Washing out the plastic

I never thought I’d write a post about washing up, but this no single-use plastic journey is full of surprises… so here we go!

Take a moment to think of the plastic you could avoid if you changed the way you go about washing up. From washing up liquid to plastic scrubbing brushes, sponges to plastic-wrapped dishwasher tabs and surface spray, there’s so much un-necessary waste (bottles, tubs, wrap and more).

But the great news is that it has to be one of the quickest and easiest areas to make a change. What’s more, it doesn’t mean any costly changes, and that has to be a bonus!

Previously, like so many households, we used washing up liquid, a plastic dishwashing brush and cheap kitchen sponges when handwashing. For the dishwasher, our tabs came individually wrapped. And I’d finish up by spraying the surface down with Dettol.

What changes have we made?

  • Refillable washing up liquid– While I have every intent of making our own washing up liquid, time is short and I haven’t managed it yet. Instead we’re buying liquid refills from Splosh. It works well and doesn’t irritate my hands, so I’m a fan. If there’s any tough residue in the pan, you can help scrub it with bicarbonate of soda (which comes boxed) and add a little vinegar (available in glass bottles). It works a treat! In fact, the same combination of products can be great for keeping drains clean too.
  • Wooden brush– We’ve replaced our plastic dishwashing brush with a wooden one with natural bristles (and a replaceable head) and a coconut fibre scourer. As is often the case with natural products, they are a bit softer than our old plastic one, but we use the coconut scraper (on the right) for any tough bits and this works brilliantly. Plus, I’ve had the scraper for over a year and it is almost as good as new. You just trim off any bits around the edges that go soft from repeated use.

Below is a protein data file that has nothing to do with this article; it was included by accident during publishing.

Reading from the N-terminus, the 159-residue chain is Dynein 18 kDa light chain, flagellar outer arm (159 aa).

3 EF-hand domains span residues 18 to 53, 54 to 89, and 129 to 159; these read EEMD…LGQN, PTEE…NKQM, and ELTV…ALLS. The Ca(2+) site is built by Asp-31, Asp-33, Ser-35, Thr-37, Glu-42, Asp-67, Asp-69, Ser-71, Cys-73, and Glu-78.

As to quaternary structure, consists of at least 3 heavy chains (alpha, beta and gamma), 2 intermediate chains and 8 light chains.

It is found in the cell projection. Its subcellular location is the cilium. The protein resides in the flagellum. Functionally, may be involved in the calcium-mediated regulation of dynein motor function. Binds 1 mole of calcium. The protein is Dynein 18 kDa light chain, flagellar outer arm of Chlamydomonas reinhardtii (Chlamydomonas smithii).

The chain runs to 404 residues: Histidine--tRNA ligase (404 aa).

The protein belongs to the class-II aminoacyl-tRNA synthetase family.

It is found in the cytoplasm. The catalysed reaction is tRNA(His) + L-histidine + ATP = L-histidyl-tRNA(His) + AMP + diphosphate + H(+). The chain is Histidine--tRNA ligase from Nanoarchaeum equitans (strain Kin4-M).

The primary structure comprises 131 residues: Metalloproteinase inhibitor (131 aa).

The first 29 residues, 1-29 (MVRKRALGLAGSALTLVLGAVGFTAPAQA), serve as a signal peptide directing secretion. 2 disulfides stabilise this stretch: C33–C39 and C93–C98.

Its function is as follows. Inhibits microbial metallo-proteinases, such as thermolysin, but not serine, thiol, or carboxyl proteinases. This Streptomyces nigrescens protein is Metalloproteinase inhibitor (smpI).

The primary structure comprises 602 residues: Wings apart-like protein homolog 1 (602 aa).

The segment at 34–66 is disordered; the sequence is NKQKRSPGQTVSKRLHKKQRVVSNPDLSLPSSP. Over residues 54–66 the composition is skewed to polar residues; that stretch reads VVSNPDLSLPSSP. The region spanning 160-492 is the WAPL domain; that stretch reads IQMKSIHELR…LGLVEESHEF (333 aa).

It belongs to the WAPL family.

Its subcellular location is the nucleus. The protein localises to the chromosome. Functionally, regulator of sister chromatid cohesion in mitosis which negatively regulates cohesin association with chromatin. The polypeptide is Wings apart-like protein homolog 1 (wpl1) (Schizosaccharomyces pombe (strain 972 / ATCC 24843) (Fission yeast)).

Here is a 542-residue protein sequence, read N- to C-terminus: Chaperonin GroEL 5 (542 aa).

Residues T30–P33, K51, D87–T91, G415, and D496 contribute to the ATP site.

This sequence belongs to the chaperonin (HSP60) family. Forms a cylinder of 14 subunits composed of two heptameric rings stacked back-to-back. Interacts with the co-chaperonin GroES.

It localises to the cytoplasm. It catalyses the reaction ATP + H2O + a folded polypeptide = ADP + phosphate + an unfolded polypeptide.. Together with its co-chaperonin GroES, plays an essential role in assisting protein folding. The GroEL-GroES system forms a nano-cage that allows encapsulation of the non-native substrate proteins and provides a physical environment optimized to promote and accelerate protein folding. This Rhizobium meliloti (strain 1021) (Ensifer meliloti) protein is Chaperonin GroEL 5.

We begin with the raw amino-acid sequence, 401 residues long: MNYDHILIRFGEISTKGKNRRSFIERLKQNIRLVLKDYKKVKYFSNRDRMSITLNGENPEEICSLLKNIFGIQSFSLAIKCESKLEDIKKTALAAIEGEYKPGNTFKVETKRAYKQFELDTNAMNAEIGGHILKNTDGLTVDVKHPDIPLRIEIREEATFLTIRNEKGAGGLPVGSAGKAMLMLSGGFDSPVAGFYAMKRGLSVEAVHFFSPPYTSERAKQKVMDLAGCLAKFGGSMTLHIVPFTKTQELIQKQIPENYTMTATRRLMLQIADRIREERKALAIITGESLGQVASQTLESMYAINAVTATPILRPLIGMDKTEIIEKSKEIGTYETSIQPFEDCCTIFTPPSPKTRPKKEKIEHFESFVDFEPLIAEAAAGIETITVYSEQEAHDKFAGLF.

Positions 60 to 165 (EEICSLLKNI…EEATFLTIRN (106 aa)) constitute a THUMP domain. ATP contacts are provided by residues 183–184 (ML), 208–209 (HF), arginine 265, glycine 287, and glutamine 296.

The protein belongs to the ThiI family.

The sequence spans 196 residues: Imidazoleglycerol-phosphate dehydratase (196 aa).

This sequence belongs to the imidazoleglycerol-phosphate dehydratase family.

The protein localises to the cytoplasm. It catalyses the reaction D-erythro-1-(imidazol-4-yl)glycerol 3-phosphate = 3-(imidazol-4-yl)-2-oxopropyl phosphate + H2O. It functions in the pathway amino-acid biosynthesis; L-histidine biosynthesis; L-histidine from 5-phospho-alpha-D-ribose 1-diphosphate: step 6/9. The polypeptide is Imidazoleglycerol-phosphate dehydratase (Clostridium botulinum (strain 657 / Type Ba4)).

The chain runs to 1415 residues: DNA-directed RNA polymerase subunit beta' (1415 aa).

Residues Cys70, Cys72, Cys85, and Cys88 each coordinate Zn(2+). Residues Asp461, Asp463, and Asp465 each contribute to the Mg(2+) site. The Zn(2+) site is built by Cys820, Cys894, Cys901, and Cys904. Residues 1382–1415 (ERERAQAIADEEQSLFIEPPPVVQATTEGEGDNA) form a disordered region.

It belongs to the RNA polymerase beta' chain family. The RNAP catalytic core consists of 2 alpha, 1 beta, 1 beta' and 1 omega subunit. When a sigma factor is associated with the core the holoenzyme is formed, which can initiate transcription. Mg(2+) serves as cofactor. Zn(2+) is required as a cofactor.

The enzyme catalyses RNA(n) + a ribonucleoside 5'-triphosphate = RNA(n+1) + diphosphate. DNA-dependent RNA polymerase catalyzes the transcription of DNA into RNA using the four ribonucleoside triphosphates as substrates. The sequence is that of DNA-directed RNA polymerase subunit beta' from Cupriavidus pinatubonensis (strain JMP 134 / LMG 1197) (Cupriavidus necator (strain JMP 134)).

• Cloths and flannels– When the last sponge in the cupboard died, we turned to cloths or flannels for surfaces and washing up. They simply get thrown in the wash whenever the next load goes on.
  • Dishwasher powder– Dishwasher tabs were replaced with a simple dishwasher powder sold as part of the Waitrose essentials range. It works really well for us and, at £3 per kilo, it’s much cheaper than leading brands. I’ve got to be honest and say that I’m sure it’s not the most eco product as a whole, but it does enable us to avoid single-use plastic while we investigate other less chemical solutions.
  • Homemade surface spray–As for surface spray, this is just a mix of vinegar and citrus peel, which I leave infusing for a few weeks to let the strong vinegar smell dissipate before using. (I simply throw any citrus peel into a big bottle, which I top up with white vinegar and pour this into my spray bottle whenever it’s running low. You can store peel in the freezer until you have enough to make up a batch.) Again, this works out at a fraction of the price of my old Dettol spray.

What difference has it made?

Perhaps the best side effect of cutting down on plastic is that we now have so few chemicals in the house and I honestly haven’t noticed any difference in terms of the general cleanliness. If I’m being really picky, the washing up liquid doesn’t always go as far as our old brand, but I tend to order in bulk and topping up is quick and cost-effective. Most importantly, it’s doing its job in keeping things clean, certainly nobody in the house has become ill and, as an added benefit, I no longer get winter bouts of eczema on my hands; something that was always aggravated by washing up liquid.

Although plastic-free living does often make life more expensive, when it comes to washing up, it’s saved us money and introduced us to more natural cleaning solutions (like bicarb, vinegar and citric acid), which have been great.

These are some easy options to cut down on plastic-waste. Do let me know if you want any more info about these products or suggestions or have any other ideas for improvements.

 

 

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